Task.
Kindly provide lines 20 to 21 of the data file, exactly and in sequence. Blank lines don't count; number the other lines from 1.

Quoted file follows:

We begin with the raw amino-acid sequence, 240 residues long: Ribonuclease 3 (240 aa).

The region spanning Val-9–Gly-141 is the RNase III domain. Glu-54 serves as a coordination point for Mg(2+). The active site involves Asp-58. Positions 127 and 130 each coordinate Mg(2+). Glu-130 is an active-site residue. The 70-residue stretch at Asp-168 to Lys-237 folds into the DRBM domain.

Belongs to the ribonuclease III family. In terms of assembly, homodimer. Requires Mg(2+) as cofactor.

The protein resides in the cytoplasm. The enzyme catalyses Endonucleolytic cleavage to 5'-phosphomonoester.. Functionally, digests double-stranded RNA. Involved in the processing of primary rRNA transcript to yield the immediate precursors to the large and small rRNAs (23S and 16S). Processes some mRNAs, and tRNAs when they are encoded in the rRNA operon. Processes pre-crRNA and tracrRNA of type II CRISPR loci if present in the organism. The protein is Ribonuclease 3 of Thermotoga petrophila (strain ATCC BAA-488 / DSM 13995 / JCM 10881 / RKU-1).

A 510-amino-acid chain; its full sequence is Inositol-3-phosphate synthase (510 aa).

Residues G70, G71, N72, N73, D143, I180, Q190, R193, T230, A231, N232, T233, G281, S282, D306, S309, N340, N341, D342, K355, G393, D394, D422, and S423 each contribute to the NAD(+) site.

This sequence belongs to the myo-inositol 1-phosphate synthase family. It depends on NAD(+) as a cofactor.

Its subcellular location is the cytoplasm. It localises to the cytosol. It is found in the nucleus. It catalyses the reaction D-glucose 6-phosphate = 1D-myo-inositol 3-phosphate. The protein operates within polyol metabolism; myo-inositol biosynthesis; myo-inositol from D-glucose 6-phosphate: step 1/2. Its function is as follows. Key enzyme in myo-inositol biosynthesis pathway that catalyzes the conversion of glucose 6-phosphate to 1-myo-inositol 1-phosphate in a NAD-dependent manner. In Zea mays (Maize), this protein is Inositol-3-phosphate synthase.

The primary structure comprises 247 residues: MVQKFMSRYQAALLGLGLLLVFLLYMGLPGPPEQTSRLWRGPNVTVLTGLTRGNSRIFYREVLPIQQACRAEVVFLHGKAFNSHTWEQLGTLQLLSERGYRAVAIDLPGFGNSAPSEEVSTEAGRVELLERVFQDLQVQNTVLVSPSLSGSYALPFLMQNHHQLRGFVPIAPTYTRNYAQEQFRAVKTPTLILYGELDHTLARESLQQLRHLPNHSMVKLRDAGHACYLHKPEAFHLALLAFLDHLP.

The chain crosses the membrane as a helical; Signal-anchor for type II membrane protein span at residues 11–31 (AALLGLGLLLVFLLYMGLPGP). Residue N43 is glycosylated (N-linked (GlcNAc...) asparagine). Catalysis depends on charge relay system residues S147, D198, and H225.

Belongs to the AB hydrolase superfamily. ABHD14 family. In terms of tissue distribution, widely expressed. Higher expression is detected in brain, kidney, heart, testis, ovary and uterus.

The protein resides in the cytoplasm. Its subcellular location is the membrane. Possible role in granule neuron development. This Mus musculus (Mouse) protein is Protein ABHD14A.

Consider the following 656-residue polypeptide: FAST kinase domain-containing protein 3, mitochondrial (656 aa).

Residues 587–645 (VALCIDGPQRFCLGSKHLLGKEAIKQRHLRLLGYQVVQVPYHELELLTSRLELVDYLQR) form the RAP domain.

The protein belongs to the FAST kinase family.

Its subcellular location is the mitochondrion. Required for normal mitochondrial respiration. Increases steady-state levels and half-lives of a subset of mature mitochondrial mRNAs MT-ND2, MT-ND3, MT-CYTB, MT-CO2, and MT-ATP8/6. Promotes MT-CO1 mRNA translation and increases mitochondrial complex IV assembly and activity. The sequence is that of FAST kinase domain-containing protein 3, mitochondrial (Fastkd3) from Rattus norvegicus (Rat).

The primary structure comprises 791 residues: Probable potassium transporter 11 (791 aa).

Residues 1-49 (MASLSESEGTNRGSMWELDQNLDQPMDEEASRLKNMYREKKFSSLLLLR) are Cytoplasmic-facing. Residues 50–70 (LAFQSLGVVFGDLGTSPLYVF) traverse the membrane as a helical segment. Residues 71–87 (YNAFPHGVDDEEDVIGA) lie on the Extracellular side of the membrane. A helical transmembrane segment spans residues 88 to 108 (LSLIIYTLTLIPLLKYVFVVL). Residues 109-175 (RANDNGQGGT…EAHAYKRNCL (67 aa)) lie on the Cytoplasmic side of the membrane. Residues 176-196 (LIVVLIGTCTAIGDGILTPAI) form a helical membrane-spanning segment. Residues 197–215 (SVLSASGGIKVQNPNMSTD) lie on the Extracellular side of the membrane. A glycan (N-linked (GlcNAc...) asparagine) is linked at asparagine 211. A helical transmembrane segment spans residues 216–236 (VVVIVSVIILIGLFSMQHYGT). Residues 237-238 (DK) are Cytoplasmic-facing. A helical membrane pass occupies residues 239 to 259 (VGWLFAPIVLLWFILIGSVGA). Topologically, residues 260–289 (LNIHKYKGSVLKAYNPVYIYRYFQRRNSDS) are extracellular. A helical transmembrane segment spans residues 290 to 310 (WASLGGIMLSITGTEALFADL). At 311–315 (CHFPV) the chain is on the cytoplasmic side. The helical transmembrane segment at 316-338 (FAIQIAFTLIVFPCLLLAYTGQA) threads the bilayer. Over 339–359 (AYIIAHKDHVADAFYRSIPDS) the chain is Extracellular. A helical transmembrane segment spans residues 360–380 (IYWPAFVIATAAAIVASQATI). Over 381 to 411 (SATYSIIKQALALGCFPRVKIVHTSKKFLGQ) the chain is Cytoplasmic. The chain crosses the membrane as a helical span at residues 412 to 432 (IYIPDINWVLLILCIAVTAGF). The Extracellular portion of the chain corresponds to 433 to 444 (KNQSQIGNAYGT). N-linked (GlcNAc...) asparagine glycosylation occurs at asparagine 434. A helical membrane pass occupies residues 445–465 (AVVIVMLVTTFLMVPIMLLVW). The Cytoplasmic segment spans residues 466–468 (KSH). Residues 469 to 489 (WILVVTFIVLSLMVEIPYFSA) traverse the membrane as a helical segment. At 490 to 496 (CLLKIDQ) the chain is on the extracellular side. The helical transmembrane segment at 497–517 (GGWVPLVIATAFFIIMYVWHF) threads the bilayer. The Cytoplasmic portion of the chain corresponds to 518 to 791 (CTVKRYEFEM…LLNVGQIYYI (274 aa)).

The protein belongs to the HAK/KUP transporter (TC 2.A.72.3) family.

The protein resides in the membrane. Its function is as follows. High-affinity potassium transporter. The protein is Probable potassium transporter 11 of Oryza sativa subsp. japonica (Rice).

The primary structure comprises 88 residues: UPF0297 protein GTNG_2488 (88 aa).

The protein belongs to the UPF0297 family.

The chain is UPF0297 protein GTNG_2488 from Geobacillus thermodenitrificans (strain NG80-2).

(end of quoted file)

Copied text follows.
The protein resides in the membrane. Its function is as follows. High-affinity potassium transporter. The protein is Probable potassium transporter 11 of Oryza sativa subsp. japonica (Rice).

The primary structure comprises 88 residues: UPF0297 protein GTNG_2488 (88 aa).